The Rite of Spring
Stravinsky's Rite of Spring, premiered in May of 1913 in Paris, created a riot and ushered in a new musical language. As a major turning point in 20th century classical music, this piece should be a staple in the education of all classical musicians. For aspiring composers, in-depth knowledge of The Rite of Spring is essential.
Second Part: The Exalted Sacrifice (Seconde Partie: Le Sacrifice)
Though the melodies draw upon folk-like themes designed to evoke the feeling of songs passed down from ancient time, the only tune Stravinsky acknowledged to be directly drawn from previously existing folk melody is the opening, first heard played by the solo bassoon.
Recent scholars have discovered that quite a few of the melodies came from Russian folk tunes. Stravinsky did not acknowledge this "borrowing" in later times, since he was distancing himself from his country which was torn by revolution.
Stravinsky scored the instruments of the orchestra in unusual sounding registers in The Rite of Spring, often emulating the strained sounds of untrained village voices. An instance of this is heard in the very opening bassoon solo which reaches the highest notes of the instrument's range. The composer also called for instruments that, before The Rite of Spring, had rarely been scored for in orchestral music, including the alto flute, piccolo trumpet, bass trumpet, Wagner tuba, and güiro. The use of these instruments, combined with the aforementioned manipulation of instrumental registers, gave the piece a distinctive sound.
Stravinsky's music is harmonically adventurous, with prominent use of dissonance for the purposes of color and musical energy. Rhythmically, it is similarly adventurous, a number of sections having constantly changing time signatures and off-beat accents. Stravinsky used asymmetrical rhythms, percussive dissonance, polyrhythms, polytonality, layering of ostinati (persistently repeated ideas) and melodic fragments to create complex webs of interactive lines. An example of primitivism can be seen below (from the opening of the final section, the "Sacrificial Dance"):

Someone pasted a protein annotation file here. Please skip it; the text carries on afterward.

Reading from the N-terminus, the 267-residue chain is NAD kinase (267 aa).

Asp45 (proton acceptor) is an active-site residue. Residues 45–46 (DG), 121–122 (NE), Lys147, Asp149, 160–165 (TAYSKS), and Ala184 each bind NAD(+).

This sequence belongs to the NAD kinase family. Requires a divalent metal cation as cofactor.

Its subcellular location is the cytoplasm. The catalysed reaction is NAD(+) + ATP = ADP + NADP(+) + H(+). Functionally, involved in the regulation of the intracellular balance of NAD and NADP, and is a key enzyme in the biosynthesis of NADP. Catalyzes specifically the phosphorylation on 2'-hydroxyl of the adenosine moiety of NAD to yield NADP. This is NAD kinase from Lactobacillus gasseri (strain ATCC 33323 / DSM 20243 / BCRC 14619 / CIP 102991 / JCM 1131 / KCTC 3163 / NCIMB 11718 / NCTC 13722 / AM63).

Here is a spectacular performance by the San Francisco Symphony conducted by Michael Tilson Thomas. The performance is divided into four videos. The total performance time is around 34 minutes. This performance is particularly valuable with its closeups of different instruments and a choreography of filming that is almost a ballet of the orchestra!
Le Sacre du Printemps (The Rite of Spring) MTT/SFS Part 1 of 4
Le Sacre du Printemps (The Rite of Spring) MTT/SFS Part 2 of 4
Le Sacre du Printemps (The Rite of Spring) MTT/SFS Part 3 of 4
Le Sacre du Printemps (The Rite of Spring) MTT/SFS Part 4 of 4
Here is another performance that is all in one video. Instead of shots of the orchestra, the video is composed of a few still photos. This one is best to listen to without watching. Performance time: 33' 17"
And finally, no listening page for The Rite of Spring would be complete without this masterpiece: